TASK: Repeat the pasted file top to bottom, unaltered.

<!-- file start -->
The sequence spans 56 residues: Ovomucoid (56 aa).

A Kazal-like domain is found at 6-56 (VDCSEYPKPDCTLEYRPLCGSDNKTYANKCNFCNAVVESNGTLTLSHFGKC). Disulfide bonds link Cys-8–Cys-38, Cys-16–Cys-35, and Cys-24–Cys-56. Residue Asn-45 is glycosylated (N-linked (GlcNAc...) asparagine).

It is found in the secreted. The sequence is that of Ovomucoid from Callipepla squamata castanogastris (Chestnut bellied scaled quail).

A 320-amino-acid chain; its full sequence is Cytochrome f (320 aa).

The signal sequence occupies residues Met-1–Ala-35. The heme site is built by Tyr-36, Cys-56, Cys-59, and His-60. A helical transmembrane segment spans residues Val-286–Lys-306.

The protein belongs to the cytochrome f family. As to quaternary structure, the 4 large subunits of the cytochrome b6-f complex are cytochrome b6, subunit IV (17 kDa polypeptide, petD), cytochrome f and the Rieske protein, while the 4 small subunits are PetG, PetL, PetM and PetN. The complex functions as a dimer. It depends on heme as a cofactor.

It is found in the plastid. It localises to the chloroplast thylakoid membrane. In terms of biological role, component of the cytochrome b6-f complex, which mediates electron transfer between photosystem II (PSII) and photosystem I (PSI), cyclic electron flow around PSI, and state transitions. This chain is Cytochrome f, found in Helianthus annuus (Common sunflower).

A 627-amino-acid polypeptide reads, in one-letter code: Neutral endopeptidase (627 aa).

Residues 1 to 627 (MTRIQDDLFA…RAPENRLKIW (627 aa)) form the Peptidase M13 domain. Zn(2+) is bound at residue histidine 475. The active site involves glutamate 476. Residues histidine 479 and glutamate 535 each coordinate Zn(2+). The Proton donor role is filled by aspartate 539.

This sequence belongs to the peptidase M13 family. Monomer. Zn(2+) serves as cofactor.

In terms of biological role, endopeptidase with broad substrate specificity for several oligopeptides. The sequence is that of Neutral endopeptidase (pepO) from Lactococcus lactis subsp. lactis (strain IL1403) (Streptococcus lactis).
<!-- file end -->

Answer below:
The sequence spans 56 residues: Ovomucoid (56 aa).

A Kazal-like domain is found at 6-56 (VDCSEYPKPDCTLEYRPLCGSDNKTYANKCNFCNAVVESNGTLTLSHFGKC). Disulfide bonds link Cys-8–Cys-38, Cys-16–Cys-35, and Cys-24–Cys-56. Residue Asn-45 is glycosylated (N-linked (GlcNAc...) asparagine).

It is found in the secreted. The sequence is that of Ovomucoid from Callipepla squamata castanogastris (Chestnut bellied scaled quail).

A 320-amino-acid chain; its full sequence is Cytochrome f (320 aa).

The signal sequence occupies residues Met-1–Ala-35. The heme site is built by Tyr-36, Cys-56, Cys-59, and His-60. A helical transmembrane segment spans residues Val-286–Lys-306.

The protein belongs to the cytochrome f family. As to quaternary structure, the 4 large subunits of the cytochrome b6-f complex are cytochrome b6, subunit IV (17 kDa polypeptide, petD), cytochrome f and the Rieske protein, while the 4 small subunits are PetG, PetL, PetM and PetN. The complex functions as a dimer. It depends on heme as a cofactor.

It is found in the plastid. It localises to the chloroplast thylakoid membrane. In terms of biological role, component of the cytochrome b6-f complex, which mediates electron transfer between photosystem II (PSII) and photosystem I (PSI), cyclic electron flow around PSI, and state transitions. This chain is Cytochrome f, found in Helianthus annuus (Common sunflower).

A 627-amino-acid polypeptide reads, in one-letter code: Neutral endopeptidase (627 aa).

Residues 1 to 627 (MTRIQDDLFA…RAPENRLKIW (627 aa)) form the Peptidase M13 domain. Zn(2+) is bound at residue histidine 475. The active site involves glutamate 476. Residues histidine 479 and glutamate 535 each coordinate Zn(2+). The Proton donor role is filled by aspartate 539.

This sequence belongs to the peptidase M13 family. Monomer. Zn(2+) serves as cofactor.

In terms of biological role, endopeptidase with broad substrate specificity for several oligopeptides. The sequence is that of Neutral endopeptidase (pepO) from Lactococcus lactis subsp. lactis (strain IL1403) (Streptococcus lactis).